John Gabrieli is a neuroscientist at MIT, and an associate member of the McGovern Institute for Brain Research. He is a faculty member in the department of Brain and Cognitive Sciences and director of the Martinos Imaging Center, part of the McGovern Institute. Gabrieli is an expert on the brain mechanisms of human cognition, including memory, thought and emotion. His work includes neuroimaging studies on healthy adults and children as well as clinical patients with many different brain disorders, including schizophrenia, depression, Alzheimer's disease, autism and dyslexia.

John Gabrieli
CitizenshipUnited States
Alma materYale University
Massachusetts Institute of Technology
AwardsFellow of the Association for Psychological Science
Fellow of the American Association for the Advancement of Science (2008)
Member of the American Academy of Arts and Sciences (2016)
Scientific career
FieldsPsychology, neuroscience
InstitutionsStanford University
Massachusetts General Hospital
Harvard Graduate School of Education
Massachusetts Institute of Technology
Doctoral advisorSuzanne Corkin

As a graduate student with Suzanne Corkin at MIT he carried out research with the famous HM, who was a globally amnesic patient as a result of epileptic surgery. Gabrieli was able to show the importance of the parahippocampal cortex in the formation of memories.[1] In collaboration with Christopher deCharms and colleagues he was the first to demonstrate that human subjects could learn to control their own brain activity using real-time feedback from functional MRI.[2]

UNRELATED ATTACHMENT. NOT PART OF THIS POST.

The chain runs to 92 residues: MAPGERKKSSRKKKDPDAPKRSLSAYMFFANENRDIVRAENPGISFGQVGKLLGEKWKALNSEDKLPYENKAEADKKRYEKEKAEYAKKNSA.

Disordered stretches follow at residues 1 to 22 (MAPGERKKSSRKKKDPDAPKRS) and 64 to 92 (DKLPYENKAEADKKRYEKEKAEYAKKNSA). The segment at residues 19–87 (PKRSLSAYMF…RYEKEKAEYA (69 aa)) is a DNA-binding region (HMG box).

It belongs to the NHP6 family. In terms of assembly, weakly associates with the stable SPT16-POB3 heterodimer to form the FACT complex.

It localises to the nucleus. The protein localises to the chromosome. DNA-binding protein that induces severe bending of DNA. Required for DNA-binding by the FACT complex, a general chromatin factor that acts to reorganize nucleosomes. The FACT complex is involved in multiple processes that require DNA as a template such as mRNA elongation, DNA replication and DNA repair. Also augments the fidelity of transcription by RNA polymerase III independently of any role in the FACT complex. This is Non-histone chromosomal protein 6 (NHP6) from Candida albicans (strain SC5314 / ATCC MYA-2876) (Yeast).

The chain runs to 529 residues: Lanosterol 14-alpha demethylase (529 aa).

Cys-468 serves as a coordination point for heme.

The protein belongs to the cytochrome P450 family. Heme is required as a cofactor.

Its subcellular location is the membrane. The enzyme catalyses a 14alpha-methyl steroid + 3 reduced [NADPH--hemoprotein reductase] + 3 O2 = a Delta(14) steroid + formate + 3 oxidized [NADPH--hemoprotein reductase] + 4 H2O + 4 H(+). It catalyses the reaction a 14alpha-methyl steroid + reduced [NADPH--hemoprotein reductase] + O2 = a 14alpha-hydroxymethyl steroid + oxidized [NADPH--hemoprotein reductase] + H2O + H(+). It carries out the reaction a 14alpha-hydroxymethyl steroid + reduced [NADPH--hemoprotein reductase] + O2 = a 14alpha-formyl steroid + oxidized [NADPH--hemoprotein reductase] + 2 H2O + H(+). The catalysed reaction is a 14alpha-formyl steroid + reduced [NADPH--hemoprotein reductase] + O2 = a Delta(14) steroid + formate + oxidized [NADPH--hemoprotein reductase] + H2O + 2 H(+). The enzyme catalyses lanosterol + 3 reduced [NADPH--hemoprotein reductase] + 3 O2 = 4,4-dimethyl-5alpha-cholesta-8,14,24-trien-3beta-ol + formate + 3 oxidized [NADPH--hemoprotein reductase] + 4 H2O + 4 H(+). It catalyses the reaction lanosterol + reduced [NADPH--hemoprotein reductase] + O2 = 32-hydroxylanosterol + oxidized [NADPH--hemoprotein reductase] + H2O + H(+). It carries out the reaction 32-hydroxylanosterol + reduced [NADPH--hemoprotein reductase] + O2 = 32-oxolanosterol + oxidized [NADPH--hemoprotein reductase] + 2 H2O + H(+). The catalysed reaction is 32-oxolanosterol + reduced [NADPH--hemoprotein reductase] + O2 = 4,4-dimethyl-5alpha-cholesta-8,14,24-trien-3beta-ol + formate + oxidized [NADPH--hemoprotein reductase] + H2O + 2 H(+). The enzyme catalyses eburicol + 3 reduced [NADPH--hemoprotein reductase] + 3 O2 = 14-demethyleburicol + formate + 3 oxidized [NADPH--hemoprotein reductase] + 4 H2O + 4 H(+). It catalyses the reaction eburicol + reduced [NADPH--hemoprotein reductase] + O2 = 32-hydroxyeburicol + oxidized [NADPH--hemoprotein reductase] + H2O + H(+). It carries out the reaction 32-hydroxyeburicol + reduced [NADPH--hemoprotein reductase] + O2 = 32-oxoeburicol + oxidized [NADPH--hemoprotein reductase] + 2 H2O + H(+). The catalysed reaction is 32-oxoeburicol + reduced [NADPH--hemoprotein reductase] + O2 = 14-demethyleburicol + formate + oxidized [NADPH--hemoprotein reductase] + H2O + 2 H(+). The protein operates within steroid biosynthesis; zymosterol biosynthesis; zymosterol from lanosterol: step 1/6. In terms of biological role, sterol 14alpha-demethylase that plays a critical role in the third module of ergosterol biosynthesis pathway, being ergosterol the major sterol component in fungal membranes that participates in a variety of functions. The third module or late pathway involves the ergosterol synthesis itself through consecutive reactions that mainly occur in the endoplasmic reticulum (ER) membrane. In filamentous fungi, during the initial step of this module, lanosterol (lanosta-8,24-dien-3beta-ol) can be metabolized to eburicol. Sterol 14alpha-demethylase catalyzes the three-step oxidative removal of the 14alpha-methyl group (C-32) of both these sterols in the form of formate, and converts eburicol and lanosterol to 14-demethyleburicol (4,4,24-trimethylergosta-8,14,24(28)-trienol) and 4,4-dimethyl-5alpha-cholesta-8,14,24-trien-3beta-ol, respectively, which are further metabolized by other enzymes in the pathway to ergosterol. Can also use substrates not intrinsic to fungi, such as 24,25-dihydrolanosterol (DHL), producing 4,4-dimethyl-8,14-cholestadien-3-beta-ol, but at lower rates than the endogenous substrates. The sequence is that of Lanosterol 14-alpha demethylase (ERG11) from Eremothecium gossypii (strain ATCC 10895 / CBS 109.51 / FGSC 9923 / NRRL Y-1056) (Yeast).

One of his major current interests is dyslexia, in particular the use of brain imaging to identify children who are at risk for reading difficulties and to understand how reading instruction affects the brain.[3]

In 2008 Gabrieli was elected as a fellow of the American Association for the Advancement of Science, which cited his "penetrating analyses of the nature of human memory, its neural substrates, its development, and its problems."[4]


  1. ^ The impaired learning of semantic knowledge following bilateral medial temporal-lobe resection. Gabrieli JD, Cohen NJ, Corkin S.Brain Cogn. 1988 Apr;7(2):157-77.
  2. ^ Learned regulation of spatially localized brain activation using real-time fMRI. deCharms RC, Christoff K, Glover GH, Pauly JM, Whitfield S, Gabrieli JD. Neuroimage. 2004 Jan;21(1):436-43.
  3. ^ Dyslexia: A New Synergy Between Education and Cognitive Neuroscience. Gabrieli, J.D.E., Science 17 July 2009: Vol. 325. no. 5938, pp. 280 - 283
  4. ^


  • Gabrieli, John D. E.; John E. Desmond; Jonathan B. Demb; Anthony D. Wagner; Maria V. Stone; Chandan J. Vaidya; Gary H. Glover (1996). "Functional Magnetic Resonance Imaging Of Semantic Memory Processes In The Frontal Lobes". Psychological Science. Association for Psychological Science. 7 (5): 278–283. doi:10.1111/j.1467-9280.1996.tb00374.x.

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